Meet authorization requirements of memorandum 22-09
This series of articles offers guidance for employing Azure Active Directory (Azure AD) as a centralized identity management system for implementing Zero Trust principles, as described in the US federal government's Office of Management and Budget (OMB) memorandum 22-09.
The memo requires specific types of enforcement within your multifactor authentication (MFA) policies. Specifically, you must account for device-based controls, role-based controls, attribute-based controls, and privileged access management.
Memorandum 22-09 specifically requires the use of at least one device-based signal when you're making an authorization decision to access a system or application. You can enforce this requirement by using conditional access. Several device signals can be applied during the authorization. The following table describes the signal and the requirements to retrieve the signal:
|Device must be managed||Integration with Intune or another mobile device management (MDM) solution that supports this integration is required.|
|Hybrid Azure AD joined||The device is managed by Active Directory and qualifies.|
|Device must be compliant||Integration with Intune or another MDM solution that supports this integration is required. For more information, see Use device compliance policies to set rules for devices you manage with Intune.|
|Threat signals||Microsoft Defender for Endpoint and other endpoint detection and response (EDR) tools have integrations with Azure AD and Intune to send threat signals that can be used to deny access. Threat signals are part of the compliant status signal.|
|Cross-tenant access policies (public preview)||These policies permit an organization to trust device signals from devices that belong to other organizations.|
Role-based access control (RBAC) is an important way to enforce basic authorizations through assignments of users to a role in a particular scope. Azure AD has tools that make RBAC assignment and lifecycle management easier. For example, you can assign access by using entitlement management features, including access packages and access reviews.
These features ease the burden of managing authorizations by providing self-service requests and automated functions to manage the lifecycle. For example, you can automatically end access based on specific criteria.
Attribute-based access control (ABAC) relies on metadata assigned to a user or resource as a mechanism to permit or deny access during authentication. There are several ways to create authorizations by using ABAC enforcements for data and resources through authentication.
Attributes assigned to users
You can use attributes assigned to users and stored in Azure AD to create authorizations for users. Users can be automatically assigned to dynamic groups based on a particular ruleset that you define during group creation. Rules are configured to add or remove a user from the group based on the evaluation of the rule against the user and one or more of their attributes. This feature has greater value when your attributes are maintained and not statically set on users from the day of creation.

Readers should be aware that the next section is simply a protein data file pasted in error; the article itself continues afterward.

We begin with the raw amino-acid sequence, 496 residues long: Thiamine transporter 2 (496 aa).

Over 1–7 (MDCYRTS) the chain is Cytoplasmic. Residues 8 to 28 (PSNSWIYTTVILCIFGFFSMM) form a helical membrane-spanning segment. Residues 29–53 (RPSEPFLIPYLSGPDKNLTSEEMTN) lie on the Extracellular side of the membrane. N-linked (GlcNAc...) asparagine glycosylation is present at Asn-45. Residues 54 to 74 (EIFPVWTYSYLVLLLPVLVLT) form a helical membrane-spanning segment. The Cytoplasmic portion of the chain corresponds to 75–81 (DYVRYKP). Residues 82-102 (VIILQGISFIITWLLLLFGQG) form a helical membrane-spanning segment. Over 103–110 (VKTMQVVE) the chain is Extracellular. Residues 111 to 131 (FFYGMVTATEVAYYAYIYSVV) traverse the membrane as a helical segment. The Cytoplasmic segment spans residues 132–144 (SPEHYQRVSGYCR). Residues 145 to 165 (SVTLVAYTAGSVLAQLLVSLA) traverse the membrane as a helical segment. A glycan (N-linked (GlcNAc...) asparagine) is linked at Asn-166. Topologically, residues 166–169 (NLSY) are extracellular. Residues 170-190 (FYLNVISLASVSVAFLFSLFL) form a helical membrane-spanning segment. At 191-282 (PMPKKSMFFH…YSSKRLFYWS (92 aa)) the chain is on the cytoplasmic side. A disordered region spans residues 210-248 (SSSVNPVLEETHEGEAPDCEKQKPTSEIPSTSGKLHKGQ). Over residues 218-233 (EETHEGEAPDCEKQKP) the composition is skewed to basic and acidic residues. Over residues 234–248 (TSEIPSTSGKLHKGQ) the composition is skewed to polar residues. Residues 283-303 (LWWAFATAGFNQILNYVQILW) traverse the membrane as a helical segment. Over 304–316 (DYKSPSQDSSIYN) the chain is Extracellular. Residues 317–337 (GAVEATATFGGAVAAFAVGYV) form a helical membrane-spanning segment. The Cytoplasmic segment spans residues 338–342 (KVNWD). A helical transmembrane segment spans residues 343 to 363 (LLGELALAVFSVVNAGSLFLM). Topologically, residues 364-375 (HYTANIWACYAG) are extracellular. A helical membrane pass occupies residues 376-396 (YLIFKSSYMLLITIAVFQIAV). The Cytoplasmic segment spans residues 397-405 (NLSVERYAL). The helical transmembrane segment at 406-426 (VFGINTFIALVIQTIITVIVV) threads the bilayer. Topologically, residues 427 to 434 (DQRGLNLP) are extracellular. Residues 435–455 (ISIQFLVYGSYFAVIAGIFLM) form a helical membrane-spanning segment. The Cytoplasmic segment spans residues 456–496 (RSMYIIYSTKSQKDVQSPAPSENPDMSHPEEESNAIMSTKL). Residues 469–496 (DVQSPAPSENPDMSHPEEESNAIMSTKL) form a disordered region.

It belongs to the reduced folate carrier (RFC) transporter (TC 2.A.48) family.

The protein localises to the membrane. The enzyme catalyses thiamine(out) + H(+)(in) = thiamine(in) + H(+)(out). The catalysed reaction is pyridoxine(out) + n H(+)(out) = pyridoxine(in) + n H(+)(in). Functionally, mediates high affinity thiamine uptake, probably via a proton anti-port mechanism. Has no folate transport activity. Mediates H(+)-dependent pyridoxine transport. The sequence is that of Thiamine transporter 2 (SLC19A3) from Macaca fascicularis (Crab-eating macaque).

Attributes assigned to data
Azure AD allows integration of an authorization directly to the data. You can integrate authorization in multiple ways.
You can configure authentication context within conditional access policies. This allows you to, for example, restrict which actions a user can take within an application or on specific data. These authentication contexts are then mapped within the data source itself.
Data sources can be Microsoft Office files like Word and Excel, or SharePoint sites that are mapped to your authentication context. For an example of this integration, see Manage site access based on sensitivity label.
You can also use authentication context assigned to data directly in your applications. This approach requires integration with the application code and developers to adopt this capability. You can use authentication context integration with Microsoft Defender for Cloud Apps to control actions taken on data through session controls.
If you combine dynamic groups with authentication context, you can control user access mappings between the data and the user attributes.
Attributes assigned to resources
Azure includes ABAC for Storage, which allows the assignment of metadata tags on data stored in an Azure Blob Storage account. You can then assign this metadata to users by using role assignments to grant access.
Privileged access management
The memo specifically calls out the use of privileged access management tools that use single-factor ephemeral credentials for accessing systems as insufficient. These technologies often include password vault products that accept MFA sign-in for an admin and produce a generated password for an alternate account that's used to access the system. The system is still accessed with a single factor.
Microsoft has tools for implementing Privileged Identity Management (PIM) for privileged systems with the central identity management system of Azure AD. You can enforce MFA for most privileged systems directly, whether these systems are applications, infrastructure elements, or devices.
Azure also features PIM capabilities to step up into a specific privileged role. This requires implementation of PIM with Azure AD identities, along with identifying systems that are privileged and require additional protections to prevent lateral movement. For configuration guidance, see Plan a Privileged Identity Management deployment.
The following articles are part of this documentation set:
For more information about Zero Trust, see: